The Bible reveals that there are only two classes of people in the world: those who know God and those who do not. When Jesus returns, He will take “vengeance on them that know not God” (2 Thess. 1:8). Only those who know God in this life will be with Him in heaven. The Bible also declares that some people will think that they know God, but in reality do not. They “profess that they know God; but in works they deny Him” (Titus 1:16).

Maybe some believed they knew God because they went to church or performed certain religious duties. Maybe they had quit smoking and drinking. The fruits of their lives proved that they didn’t know God.

One can know for a certainty that he knows God: “He that saith, ‘I know him,’ and keepeth not his commandments, is a liar and the truth is not in him. But whoso keepeth his word, in him verily is the love of God perfected: hereby know we that we are in him” (1 John 2:3-4). Paul was confident that he knew the Lord (2 Tim. 1:12). Again, what does it mean to know God?

 

It gets personal

Most people are acquainted with the explorer Christopher Columbus. From school, we know quite a few facts about his life, but has anyone ever met Christopher Columbus? Does anybody know him? I don’t. It is possible to study about God and know many facts about Him, but never really know Him.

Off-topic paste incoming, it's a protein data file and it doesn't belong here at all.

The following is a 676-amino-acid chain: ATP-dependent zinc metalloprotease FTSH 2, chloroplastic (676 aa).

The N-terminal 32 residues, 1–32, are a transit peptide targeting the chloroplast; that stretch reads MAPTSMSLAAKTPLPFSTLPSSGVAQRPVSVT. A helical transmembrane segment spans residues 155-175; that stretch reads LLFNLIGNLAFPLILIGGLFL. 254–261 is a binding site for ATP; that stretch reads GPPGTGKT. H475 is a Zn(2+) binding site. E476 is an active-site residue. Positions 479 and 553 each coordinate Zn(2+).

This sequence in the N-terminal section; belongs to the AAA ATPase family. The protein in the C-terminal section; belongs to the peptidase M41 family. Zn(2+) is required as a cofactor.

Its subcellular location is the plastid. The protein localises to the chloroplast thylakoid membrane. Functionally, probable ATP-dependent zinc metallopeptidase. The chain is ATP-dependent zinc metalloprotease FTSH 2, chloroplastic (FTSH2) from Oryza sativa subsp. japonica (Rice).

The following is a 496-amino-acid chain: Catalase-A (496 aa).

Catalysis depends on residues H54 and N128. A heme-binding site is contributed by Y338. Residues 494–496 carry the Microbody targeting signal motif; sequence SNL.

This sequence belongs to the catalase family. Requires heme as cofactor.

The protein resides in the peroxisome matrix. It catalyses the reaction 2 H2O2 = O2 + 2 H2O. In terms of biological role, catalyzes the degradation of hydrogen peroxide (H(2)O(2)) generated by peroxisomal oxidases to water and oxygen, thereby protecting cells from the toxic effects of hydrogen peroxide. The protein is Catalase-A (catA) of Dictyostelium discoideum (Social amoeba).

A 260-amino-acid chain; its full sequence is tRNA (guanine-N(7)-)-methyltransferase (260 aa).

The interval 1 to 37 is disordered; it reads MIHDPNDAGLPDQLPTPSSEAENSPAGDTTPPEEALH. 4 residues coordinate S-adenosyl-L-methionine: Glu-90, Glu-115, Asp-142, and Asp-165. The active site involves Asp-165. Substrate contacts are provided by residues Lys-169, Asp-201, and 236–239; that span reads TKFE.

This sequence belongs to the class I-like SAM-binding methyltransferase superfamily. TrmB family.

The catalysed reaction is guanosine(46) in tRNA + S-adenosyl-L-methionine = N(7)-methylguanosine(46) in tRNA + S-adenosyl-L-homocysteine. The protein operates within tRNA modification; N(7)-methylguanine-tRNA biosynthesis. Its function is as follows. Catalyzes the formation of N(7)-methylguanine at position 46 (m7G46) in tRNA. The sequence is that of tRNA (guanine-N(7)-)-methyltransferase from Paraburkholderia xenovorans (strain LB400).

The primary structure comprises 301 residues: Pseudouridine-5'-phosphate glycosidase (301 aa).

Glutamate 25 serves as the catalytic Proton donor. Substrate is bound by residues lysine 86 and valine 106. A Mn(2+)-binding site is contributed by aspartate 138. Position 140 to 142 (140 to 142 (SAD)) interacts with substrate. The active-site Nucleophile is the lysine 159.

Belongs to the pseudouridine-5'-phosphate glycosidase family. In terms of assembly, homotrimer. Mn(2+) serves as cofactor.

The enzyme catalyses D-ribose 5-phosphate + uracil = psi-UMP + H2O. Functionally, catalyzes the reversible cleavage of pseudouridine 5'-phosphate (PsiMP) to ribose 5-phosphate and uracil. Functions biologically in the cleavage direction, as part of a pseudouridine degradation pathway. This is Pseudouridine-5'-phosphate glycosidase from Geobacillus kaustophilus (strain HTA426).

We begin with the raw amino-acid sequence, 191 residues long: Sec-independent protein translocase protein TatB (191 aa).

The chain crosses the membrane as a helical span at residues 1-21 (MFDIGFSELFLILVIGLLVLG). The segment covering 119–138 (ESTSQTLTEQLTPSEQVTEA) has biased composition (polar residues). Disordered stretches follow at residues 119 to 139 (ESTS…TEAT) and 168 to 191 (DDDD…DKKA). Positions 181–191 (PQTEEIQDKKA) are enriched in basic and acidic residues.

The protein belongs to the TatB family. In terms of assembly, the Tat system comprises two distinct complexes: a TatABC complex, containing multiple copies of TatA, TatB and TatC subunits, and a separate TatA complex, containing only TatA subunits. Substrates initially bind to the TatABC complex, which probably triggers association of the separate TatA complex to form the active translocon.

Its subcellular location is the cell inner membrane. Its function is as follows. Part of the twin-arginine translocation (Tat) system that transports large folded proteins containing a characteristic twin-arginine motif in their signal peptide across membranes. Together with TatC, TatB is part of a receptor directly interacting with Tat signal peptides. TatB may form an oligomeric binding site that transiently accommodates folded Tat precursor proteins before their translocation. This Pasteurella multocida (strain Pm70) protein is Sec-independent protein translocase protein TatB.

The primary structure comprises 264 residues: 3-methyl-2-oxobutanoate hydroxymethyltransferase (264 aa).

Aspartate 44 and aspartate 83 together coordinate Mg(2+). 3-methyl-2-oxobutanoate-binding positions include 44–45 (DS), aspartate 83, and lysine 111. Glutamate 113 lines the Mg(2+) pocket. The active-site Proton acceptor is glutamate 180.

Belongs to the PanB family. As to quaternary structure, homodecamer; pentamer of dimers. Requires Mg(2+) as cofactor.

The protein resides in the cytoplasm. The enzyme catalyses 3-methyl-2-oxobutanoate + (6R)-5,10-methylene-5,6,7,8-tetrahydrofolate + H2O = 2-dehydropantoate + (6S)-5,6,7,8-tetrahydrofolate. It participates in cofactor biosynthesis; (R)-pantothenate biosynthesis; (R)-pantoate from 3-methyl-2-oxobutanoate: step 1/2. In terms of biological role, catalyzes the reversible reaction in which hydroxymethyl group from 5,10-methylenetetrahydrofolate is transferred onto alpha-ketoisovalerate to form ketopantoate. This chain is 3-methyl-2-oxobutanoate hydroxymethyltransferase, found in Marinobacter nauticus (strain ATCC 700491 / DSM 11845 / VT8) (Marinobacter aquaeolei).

The Greek word for know means “a knowledge grounded in personal experience” (Thayer). This Greek word carries the idea of relationship. In other words, one needs to have a personal relationship with God in order to know Him.

Christ no longer lives in the flesh on this earth (2 Cor. 5:16). God is a spirit. Therefore, one must experience Him and His presence spiritually. In other words, knowing God is a supernatural experience available to any man who truly wants to know Him.

 

Time to meet God

In order to know another person, you have to meet that person. God is a real Person, not a figment of one’s imagination. Because Jesus Christ died on the cross of Calvary, you can now meet and know God. The Bible declares that He stands at the heart’s door and knocks (Rev. 3:20). In order to know Him, you must invite Him in.

Jesus also stated, “If I be lifted up from the earth, will draw all men unto me” (John 12:32). God will never force Himself on anyone. He draws men in love. “Him that cometh to me I will in no wise cast out” (John 6:37).

 

Open your heart

To know God is to have Jesus Christ dwelling in your heart (Ephes. 3:17; Col. 1:27; 2 Cor. 13:5).

To know God is to have an intimate, personal relationship on a daily basis with the Lord. It is so wonderful that God would reach down to sinful, finite man and give him the opportunity of truly knowing Him.

Let us come to God with hearts of praise and gratitude! Let us open our hearts to Him that we might know Him in all His fullness!

 

       James Sanderson is a member of the Paint Rock, Ala., SDB Church. His daughter, Brenda, is married to Pastor Shay Rankhorn of the Shepherd’s Fold SDB Church in Johnson City, Tenn.